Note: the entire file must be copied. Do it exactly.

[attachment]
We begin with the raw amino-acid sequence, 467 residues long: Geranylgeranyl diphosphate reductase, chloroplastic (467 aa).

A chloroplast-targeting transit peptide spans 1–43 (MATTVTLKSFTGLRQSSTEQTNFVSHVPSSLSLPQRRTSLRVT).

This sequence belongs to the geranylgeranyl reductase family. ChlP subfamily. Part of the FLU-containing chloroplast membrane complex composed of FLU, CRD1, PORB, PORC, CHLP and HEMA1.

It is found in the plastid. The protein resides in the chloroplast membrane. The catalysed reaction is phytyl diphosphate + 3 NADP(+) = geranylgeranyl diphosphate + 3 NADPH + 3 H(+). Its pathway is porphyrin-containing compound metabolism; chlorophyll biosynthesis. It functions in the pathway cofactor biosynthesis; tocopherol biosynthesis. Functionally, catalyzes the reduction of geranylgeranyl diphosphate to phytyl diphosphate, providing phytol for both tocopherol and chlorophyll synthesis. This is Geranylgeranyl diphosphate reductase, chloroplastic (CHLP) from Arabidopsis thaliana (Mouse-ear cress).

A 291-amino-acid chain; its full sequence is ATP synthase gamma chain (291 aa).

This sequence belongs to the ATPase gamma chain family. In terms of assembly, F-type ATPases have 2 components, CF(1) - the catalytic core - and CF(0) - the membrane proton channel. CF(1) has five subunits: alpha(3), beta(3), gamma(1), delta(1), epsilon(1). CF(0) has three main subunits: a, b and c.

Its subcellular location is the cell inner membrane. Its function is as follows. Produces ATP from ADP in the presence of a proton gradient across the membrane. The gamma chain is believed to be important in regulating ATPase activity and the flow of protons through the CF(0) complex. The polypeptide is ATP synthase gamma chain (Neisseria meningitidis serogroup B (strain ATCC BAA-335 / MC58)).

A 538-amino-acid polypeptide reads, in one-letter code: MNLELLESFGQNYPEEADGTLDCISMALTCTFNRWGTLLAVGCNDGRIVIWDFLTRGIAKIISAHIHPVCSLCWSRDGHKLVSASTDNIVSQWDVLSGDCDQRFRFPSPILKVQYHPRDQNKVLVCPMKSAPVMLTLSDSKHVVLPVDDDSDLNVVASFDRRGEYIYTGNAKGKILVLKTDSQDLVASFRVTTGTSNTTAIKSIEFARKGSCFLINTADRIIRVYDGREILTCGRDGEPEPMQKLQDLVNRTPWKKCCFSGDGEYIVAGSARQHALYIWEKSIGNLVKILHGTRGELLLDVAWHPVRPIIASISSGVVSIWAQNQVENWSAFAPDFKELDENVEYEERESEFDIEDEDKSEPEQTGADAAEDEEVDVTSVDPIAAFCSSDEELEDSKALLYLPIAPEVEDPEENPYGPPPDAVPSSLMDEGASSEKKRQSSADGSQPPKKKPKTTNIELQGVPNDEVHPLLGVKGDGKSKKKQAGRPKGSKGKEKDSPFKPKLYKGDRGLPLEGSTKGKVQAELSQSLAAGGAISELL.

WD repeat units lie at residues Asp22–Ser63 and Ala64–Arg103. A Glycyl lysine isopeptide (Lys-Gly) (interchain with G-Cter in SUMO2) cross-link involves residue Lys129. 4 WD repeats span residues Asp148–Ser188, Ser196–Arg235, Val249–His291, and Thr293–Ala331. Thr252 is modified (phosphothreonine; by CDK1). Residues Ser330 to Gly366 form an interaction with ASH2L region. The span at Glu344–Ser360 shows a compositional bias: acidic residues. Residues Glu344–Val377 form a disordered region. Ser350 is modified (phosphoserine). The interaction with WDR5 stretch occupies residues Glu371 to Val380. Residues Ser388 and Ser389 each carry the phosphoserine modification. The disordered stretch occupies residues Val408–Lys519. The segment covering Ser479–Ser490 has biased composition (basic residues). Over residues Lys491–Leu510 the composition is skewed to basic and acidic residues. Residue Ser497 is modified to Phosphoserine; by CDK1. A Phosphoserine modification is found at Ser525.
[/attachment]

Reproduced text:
We begin with the raw amino-acid sequence, 467 residues long: Geranylgeranyl diphosphate reductase, chloroplastic (467 aa).

A chloroplast-targeting transit peptide spans 1–43 (MATTVTLKSFTGLRQSSTEQTNFVSHVPSSLSLPQRRTSLRVT).

This sequence belongs to the geranylgeranyl reductase family. ChlP subfamily. Part of the FLU-containing chloroplast membrane complex composed of FLU, CRD1, PORB, PORC, CHLP and HEMA1.

It is found in the plastid. The protein resides in the chloroplast membrane. The catalysed reaction is phytyl diphosphate + 3 NADP(+) = geranylgeranyl diphosphate + 3 NADPH + 3 H(+). Its pathway is porphyrin-containing compound metabolism; chlorophyll biosynthesis. It functions in the pathway cofactor biosynthesis; tocopherol biosynthesis. Functionally, catalyzes the reduction of geranylgeranyl diphosphate to phytyl diphosphate, providing phytol for both tocopherol and chlorophyll synthesis. This is Geranylgeranyl diphosphate reductase, chloroplastic (CHLP) from Arabidopsis thaliana (Mouse-ear cress).

A 291-amino-acid chain; its full sequence is ATP synthase gamma chain (291 aa).

This sequence belongs to the ATPase gamma chain family. In terms of assembly, F-type ATPases have 2 components, CF(1) - the catalytic core - and CF(0) - the membrane proton channel. CF(1) has five subunits: alpha(3), beta(3), gamma(1), delta(1), epsilon(1). CF(0) has three main subunits: a, b and c.

Its subcellular location is the cell inner membrane. Its function is as follows. Produces ATP from ADP in the presence of a proton gradient across the membrane. The gamma chain is believed to be important in regulating ATPase activity and the flow of protons through the CF(0) complex. The polypeptide is ATP synthase gamma chain (Neisseria meningitidis serogroup B (strain ATCC BAA-335 / MC58)).

A 538-amino-acid polypeptide reads, in one-letter code: MNLELLESFGQNYPEEADGTLDCISMALTCTFNRWGTLLAVGCNDGRIVIWDFLTRGIAKIISAHIHPVCSLCWSRDGHKLVSASTDNIVSQWDVLSGDCDQRFRFPSPILKVQYHPRDQNKVLVCPMKSAPVMLTLSDSKHVVLPVDDDSDLNVVASFDRRGEYIYTGNAKGKILVLKTDSQDLVASFRVTTGTSNTTAIKSIEFARKGSCFLINTADRIIRVYDGREILTCGRDGEPEPMQKLQDLVNRTPWKKCCFSGDGEYIVAGSARQHALYIWEKSIGNLVKILHGTRGELLLDVAWHPVRPIIASISSGVVSIWAQNQVENWSAFAPDFKELDENVEYEERESEFDIEDEDKSEPEQTGADAAEDEEVDVTSVDPIAAFCSSDEELEDSKALLYLPIAPEVEDPEENPYGPPPDAVPSSLMDEGASSEKKRQSSADGSQPPKKKPKTTNIELQGVPNDEVHPLLGVKGDGKSKKKQAGRPKGSKGKEKDSPFKPKLYKGDRGLPLEGSTKGKVQAELSQSLAAGGAISELL.

WD repeat units lie at residues Asp22–Ser63 and Ala64–Arg103. A Glycyl lysine isopeptide (Lys-Gly) (interchain with G-Cter in SUMO2) cross-link involves residue Lys129. 4 WD repeats span residues Asp148–Ser188, Ser196–Arg235, Val249–His291, and Thr293–Ala331. Thr252 is modified (phosphothreonine; by CDK1). Residues Ser330 to Gly366 form an interaction with ASH2L region. The span at Glu344–Ser360 shows a compositional bias: acidic residues. Residues Glu344–Val377 form a disordered region. Ser350 is modified (phosphoserine). The interaction with WDR5 stretch occupies residues Glu371 to Val380. Residues Ser388 and Ser389 each carry the phosphoserine modification. The disordered stretch occupies residues Val408–Lys519. The segment covering Ser479–Ser490 has biased composition (basic residues). Over residues Lys491–Leu510 the composition is skewed to basic and acidic residues. Residue Ser497 is modified to Phosphoserine; by CDK1. A Phosphoserine modification is found at Ser525.